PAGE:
No longer will companies buy motors based on the purchase price alone, but will assess the entire value proposition instead. So data about the asset becomes just as important as the asset itself.

3. New forms of collaboration

Collaborative innovation between suppliers and customers – and even between competitors – will become the norm in Industry 4.0. To establish a strong competitive position in this complex new ecosystem, procurement should take the lead in defining the commercial relationships, setting the rules of engagement, and bringing the right partners to the table.

4. Transforming operating models

An important trend in response to Industry 4.0 is the evolution of first-tier contract manufacturers. While many of these manufacturers were important enablers of the third industrial revolution (electronics and IT), new entrants are providing more than just manufacturing services. They also offer design, engineering, fulfilment and reverse logistics – the entire value chain with a global footprint.

So what does this mean for procurement leaders? Procurement should be leading the effort to understand the capabilities of the supply market, challenge the old thinking around existing value chains, and build new, flexible and innovative operating models to support the business. Most organisations have a process to facilitate the make-or-buy decision, where procurement plays a major role. So this could be the starting point for procurement to bring this new thinking to the table. (Download Value Chain Transformation through Integrative Improvement for some insight on how to challenge old thinking around value chains.)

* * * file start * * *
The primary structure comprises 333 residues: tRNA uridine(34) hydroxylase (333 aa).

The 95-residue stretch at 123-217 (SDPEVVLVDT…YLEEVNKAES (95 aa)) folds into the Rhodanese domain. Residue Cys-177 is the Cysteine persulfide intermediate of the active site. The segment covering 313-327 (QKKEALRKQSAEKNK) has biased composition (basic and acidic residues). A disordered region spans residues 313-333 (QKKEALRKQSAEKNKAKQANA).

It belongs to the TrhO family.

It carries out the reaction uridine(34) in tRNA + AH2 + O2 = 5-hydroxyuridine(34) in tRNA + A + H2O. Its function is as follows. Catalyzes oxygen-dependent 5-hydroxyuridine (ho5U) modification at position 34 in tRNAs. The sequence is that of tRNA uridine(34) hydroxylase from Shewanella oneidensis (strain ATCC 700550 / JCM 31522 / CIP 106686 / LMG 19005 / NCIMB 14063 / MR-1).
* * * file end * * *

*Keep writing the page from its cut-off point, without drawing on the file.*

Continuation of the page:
Over the next decade, CPOs will need to take on more expansive roles within their organisation. They will need to become guardians of the corporate brand, advocates for sustainable business practices, and innovators who help develop new products and services.

Connecting the dots

Successfully managing the complexities of multi-tier supply chains requires creating an ecosystem in which buyers can seamlessly connect and collaborate with all of their suppliers anytime, anywhere from any device. And with the advent of digital technologies and business networks, the cloud and modern IT architecture, this can indeed be done.

Companies today can, for instance, connect systems and processes across the extended value chain — from product design, sourcing and planning to procurement and manufacturing execution. They can then integrate product lifecycle management (PLM), sourcing, contracting, ERP, materials management, and supplier collaboration activities to achieve a whole new level of supply chain visibility, efficiency and collaboration.

Forward-thinking, innovative procurement and supply chain organisations that think fast can not only drive bottom-line savings, but contribute to the top line of their organisations by fuelling innovation that leads to growth. Those who stall will find themselves being lapped by the competition.

Read the article The highway to a world class supply network to find out why integrative improvement is the key to creating a world class supply network.


The TRACC framework helps organisations build standardised and integrated good practice and performance capacity across their Plan, Source, Make and Deliver functions. Simultaneously it accelerates their collaboration and alignment capacity to build world class end-to-end value chains, enabling the organisation itself to become the ultimate source of sustainable competitive advantage.